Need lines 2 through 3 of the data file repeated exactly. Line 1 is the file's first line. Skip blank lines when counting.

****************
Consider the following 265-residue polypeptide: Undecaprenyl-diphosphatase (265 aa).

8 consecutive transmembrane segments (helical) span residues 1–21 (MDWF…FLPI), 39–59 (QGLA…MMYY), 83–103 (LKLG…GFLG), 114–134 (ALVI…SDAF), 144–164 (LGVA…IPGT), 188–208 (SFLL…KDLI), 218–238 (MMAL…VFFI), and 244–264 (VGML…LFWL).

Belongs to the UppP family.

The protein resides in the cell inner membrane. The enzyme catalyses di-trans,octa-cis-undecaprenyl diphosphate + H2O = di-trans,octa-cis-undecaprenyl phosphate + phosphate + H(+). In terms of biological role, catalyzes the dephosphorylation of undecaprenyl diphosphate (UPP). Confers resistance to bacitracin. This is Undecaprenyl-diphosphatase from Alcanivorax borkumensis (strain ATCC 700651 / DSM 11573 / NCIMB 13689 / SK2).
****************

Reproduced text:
8 consecutive transmembrane segments (helical) span residues 1–21 (MDWF…FLPI), 39–59 (QGLA…MMYY), 83–103 (LKLG…GFLG), 114–134 (ALVI…SDAF), 144–164 (LGVA…IPGT), 188–208 (SFLL…KDLI), 218–238 (MMAL…VFFI), and 244–264 (VGML…LFWL).

Belongs to the UppP family.